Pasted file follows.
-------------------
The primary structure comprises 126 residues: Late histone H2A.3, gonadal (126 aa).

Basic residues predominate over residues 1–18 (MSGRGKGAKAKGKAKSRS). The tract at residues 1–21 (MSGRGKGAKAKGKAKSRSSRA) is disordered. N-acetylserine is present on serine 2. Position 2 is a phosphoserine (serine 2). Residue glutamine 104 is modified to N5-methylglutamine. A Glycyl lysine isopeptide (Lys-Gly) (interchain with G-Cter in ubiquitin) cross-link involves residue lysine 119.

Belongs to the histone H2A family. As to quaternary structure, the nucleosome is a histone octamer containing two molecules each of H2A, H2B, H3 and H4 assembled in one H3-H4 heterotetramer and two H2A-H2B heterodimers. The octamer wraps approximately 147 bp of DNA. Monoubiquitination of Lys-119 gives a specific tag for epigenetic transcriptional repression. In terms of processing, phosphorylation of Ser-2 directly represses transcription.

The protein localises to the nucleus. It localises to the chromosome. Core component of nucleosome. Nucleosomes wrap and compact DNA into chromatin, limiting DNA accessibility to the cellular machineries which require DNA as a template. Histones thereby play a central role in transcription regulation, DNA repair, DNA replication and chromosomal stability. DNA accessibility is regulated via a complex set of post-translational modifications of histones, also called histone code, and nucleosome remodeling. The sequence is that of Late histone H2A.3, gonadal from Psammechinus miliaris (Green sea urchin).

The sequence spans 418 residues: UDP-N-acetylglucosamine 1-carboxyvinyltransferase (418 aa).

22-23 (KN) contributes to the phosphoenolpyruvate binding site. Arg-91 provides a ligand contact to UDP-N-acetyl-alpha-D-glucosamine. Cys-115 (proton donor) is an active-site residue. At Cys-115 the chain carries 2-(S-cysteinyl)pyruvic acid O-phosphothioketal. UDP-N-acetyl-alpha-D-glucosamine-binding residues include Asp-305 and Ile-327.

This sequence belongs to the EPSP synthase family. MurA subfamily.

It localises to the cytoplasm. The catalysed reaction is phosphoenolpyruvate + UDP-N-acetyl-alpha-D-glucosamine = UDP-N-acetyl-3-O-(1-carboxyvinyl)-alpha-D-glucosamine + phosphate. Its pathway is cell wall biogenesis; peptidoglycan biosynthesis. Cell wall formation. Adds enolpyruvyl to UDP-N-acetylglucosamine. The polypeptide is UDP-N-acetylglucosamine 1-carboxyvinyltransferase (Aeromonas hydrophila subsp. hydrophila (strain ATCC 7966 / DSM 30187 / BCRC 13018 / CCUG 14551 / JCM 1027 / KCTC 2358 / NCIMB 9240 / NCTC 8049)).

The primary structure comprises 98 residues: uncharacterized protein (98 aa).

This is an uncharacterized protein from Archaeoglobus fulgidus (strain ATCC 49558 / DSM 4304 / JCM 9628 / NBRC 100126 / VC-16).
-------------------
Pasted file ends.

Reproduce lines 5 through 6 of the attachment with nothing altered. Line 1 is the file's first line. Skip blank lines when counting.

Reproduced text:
The sequence spans 418 residues: UDP-N-acetylglucosamine 1-carboxyvinyltransferase (418 aa).

22-23 (KN) contributes to the phosphoenolpyruvate binding site. Arg-91 provides a ligand contact to UDP-N-acetyl-alpha-D-glucosamine. Cys-115 (proton donor) is an active-site residue. At Cys-115 the chain carries 2-(S-cysteinyl)pyruvic acid O-phosphothioketal. UDP-N-acetyl-alpha-D-glucosamine-binding residues include Asp-305 and Ile-327.